Plaintiff later “inquired about the possibility of finding another position at [UNC-CH] that would be more accommodating of her brain injury and FMLA needs.” (Id. ¶ 117.) To address the concerns raised by Plaintiff, the “ADA office provided [her] with a professional organizer.” (Id. ¶ 127.) “The ADA office did not, however, discuss a job change with Plaintiff or indicate that other positions within UNC-CH might be available.” (Id.) On February 12, 2019, Plaintiff was informed by the ADA office “that her department had denied a request to allow her to move to positions within her department and that as a result, she could look for positions in other departments with UNC-CH.” (Id. ¶ 133.) The next day, Lebold sent Plaintiff a request for a meeting with HR on February 22, 2019. (Id. ¶ 134.) During the February 22, 2019 meeting, Plaintiff was informed “that she was an ‘at will' employee and that her employment was ending.” (Id. ¶ 135.) Plaintiff “filed a Charge with the Equal


Employment Opportunity Commission alleging violations of Title VII and . . . the ADA by Defendant.” (Id. ¶ 14.) On September 3, 2020, she was “issued a right to sue letter.” (Id.)


Defendants bring this Motion to Dismiss pursuant to Rule 12(b)(1) for lack of subject matter jurisdiction, Rule 12(b)(2) for lack of personal jurisdiction, and Rule 12(b)(6) for failure to state a claim upon which relief can be granted. (ECF No. 14.)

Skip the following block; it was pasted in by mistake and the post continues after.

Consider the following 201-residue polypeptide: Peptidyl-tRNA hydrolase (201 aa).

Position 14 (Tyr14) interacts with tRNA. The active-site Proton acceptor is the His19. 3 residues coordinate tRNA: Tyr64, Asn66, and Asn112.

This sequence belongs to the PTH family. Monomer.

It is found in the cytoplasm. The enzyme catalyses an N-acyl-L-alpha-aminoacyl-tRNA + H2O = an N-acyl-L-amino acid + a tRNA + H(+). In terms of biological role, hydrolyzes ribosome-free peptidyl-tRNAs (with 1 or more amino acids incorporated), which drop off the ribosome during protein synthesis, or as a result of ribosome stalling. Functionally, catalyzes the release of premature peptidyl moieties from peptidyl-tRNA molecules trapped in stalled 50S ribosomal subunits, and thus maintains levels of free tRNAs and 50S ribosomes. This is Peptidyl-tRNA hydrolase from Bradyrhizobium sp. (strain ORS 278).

A. Standard of Review

1. Rule 12(b)(1)

Under Rule 12(b)(1), a party may seek dismissal based on the court's “lack of subject-matter jurisdiction.” Fed.R.Civ.P. 12(b)(1). Subject matter jurisdiction is a threshold issue that relates to the court's power to hear a case and must be decided before a determination on the merits of the case. Constantine v. Rectors & Visitors of George Mason Univ., 411 F.3d 474, 479- 80 (4th Cir. 2005). A motion under Rule 12(b)(1) raises the question of “whether [the plaintiff] has a right to be in the district court at all and whether the court has the power to hear and dispose of [the] claim.” Holloway v. Pagan River Dockside Seafood, Inc., 669 F.3d 448, 452 (4th Cir. 2012). The burden of proving subject matter jurisdiction rests with the plaintiff. Adams v. Bain, 697 F.2d 1213, 1219 (4th Cir. 1982). Furthermore, when evaluating a Rule 12(b)(1) motion to dismiss, the court should grant the motion “only if the material jurisdictional facts are not in dispute and the moving party is entitled to prevail as a matter of law.” Richmond, Fredericksburg & Potomac R.R. Co. v. United States, 945 F.2d 765, 768 (4th Cir. 1991).